Transdermal creams

Transdermal-creams

 

Transdermal creams are the most commonly used form of progesterone therapy for a number of reasons, some of which are…

1: ease of use
2: cost effectiveness
3: can be used over a long term
4: direct benefit to the skin, making the use of other moisturizers unnecessary.

When using progesterone therapy it is essential to start on a high dose. Some practitioners give 2500mg/day for very severe cases of post-natal and manic depression, PMS, panic attacks, temporary psychosis etc.

After the initial high dose, which should bring relief in anywhere from three days to three months, it may gradually be reduced until the reappearance of symptoms.

This indicates the level of progesterone needed. As it is the precursor to the stress hormones any extra stress will require increased levels of progesterone therapy.

Once started on progesterone therapy you will become sensitive to the level needed on a daily basis. However, here is some additional guidance for you…

Important information: A study published in the American Journal of Obstetrics and Gynecology (June 1999, pages 1504–1511) states that “In order to obtain the proper (effective) serum levels with use of a progesterone cream, the cream needs to have an adequate amount of progesterone in it [at least 30 milligrams per gram]. Many over the counter creams have little [for example, 5 milligrams per ounce] or none at all. The creams that are made from Mexican yams are not metabolized to progesterone by women.”

– safe to use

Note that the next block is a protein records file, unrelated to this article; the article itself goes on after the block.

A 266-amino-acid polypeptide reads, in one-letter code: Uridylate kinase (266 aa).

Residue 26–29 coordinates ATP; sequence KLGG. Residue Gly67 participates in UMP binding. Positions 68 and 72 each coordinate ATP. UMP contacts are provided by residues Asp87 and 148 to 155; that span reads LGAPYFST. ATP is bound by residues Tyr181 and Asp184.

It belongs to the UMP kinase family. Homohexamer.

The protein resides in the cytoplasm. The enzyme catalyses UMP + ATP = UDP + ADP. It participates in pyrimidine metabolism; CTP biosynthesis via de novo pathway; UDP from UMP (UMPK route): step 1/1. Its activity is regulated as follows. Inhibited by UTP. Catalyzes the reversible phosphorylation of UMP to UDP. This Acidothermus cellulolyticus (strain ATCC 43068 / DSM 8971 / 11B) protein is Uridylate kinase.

Progesterone therapy has been practiced for over 50 years in the treatment of a wide variety of symptoms and diseases that are hormonally related. During this time no adverse side effects have been reported. Some people have benefited from it continuously for over 30 years.

There is no evidence to suggest it is possible to overdose using progesterone therapy.

Hormones are chemical messengers and can only work once inside the nucleus of a cell. To get into the nucleus the hormone needs a carrier which is called a receptor. Receptors are very specific, they will only transport the hormone for which they are made. Progesterone receptors will not transport the synthetic progestogens into the cell nor will they transport progesterone itself if there is adrenalin in the blood.

The level of progesterone varies in women from approximately 5mg per day in the first half of the monthly cycle up to 50 mg per day in the second half. During pregnancy the placenta produces up to 40 times the highest amount made when not pregnant. Men make from 5 to 15mg per day on a continuous basis.

– testing levels

Tests to find the level of progesterone in the blood of women are generally of little value for a number of reasons…

1: the ovary secretes progesterone in small spurts and the amount can vary within half an hour
2: low levels have been found in women who are not ovulating
3: if adrenalin is present or the blood sugar is too low even high levels of progesterone cannot be used
4: after a large meal the level of progesterone drops
5: the level drops during the long nights experienced in northern latitudes
6: progestogens contained in the Pill or HRT lower the level of progesterone

Progesterone therapy is usually administered in a cream or oil base, which means that it will be carried in the blood on a red blood cell membrane. Often tests only check the plasma which would show up little or no progesterone.

So what can you do for reliable results?

Saliva tests are generally more reliable. However, if you are a woman and if a blood test is your only option then make sure this is done during the 5 to 10 days before your next period. This is to check whether ovulation has occurred, as the level should then be at its highest point.

Read more:

Natural Progesterone v/s Progestins

Progesterone Therapy